Friend and author Amy Simpson, whose forthcoming book Blessed Are the Unsatisfied hits book shelves in February 2018, is also a coach and thought leader on issues related to mental health. Amy recently invited me to share some reflections in a guest post for her blog. Explore these “3 Tips for Coping With Today’s Biggest […]
Every so often I become afraid that what I am doing with my life is totally irrelevant.
It happened yesterday. I had shown up on the doorstep of the home of a hospice patient for a previously scheduled appointment. Only two days earlier we had agreed on that day and that time, and so there I was, ringing the doorbell to an empty house.
It was the second time in only two weeks that this chaplain had found herself stood up.
I called the patient’s caregiver who of course apologized profusely and asked if we could reschedule. They were off having lunch somewhere and had just forgotten, nothing more. And they did feel terrible and I, of course, was quick to reassure them that they had a lot on their minds and not to worry in the least. (They did have a lot on their minds after all.)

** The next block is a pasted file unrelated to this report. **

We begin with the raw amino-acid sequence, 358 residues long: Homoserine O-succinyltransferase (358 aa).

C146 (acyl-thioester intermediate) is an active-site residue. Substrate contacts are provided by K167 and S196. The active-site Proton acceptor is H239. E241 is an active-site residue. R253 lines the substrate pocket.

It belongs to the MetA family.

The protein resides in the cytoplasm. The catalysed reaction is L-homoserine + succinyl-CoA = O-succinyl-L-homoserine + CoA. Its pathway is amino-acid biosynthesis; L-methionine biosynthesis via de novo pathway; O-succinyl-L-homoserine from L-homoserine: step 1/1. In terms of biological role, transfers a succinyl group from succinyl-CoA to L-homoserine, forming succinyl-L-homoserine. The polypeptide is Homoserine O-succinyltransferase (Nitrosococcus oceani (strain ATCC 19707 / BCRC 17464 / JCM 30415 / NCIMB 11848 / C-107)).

When I walked back to my car and turned the key in the ignition, I thought, “Does what I do make any difference in people’s lives? Is it relevant?”
I didn’t answer the question for fear of what the answer might be.
But maybe the truth is that God doesn’t ask us to be “relevant.” Maybe God only asks us to be faithful- true, that is, to who God calls us to be wherever we’re planted.
For every moment that I’ve been stood up as a chaplain, there have been those times when someone has reached out with great appreciation, or remembered a kind deed, or shared something deep within them that they’ve never shared before. In those times, it wasn’t my own inherent “relevance” that made the difference- it was the synergy of God’s timing and my positioning that made all the difference.
Maybe the issue of relevance is really an irrelevant one.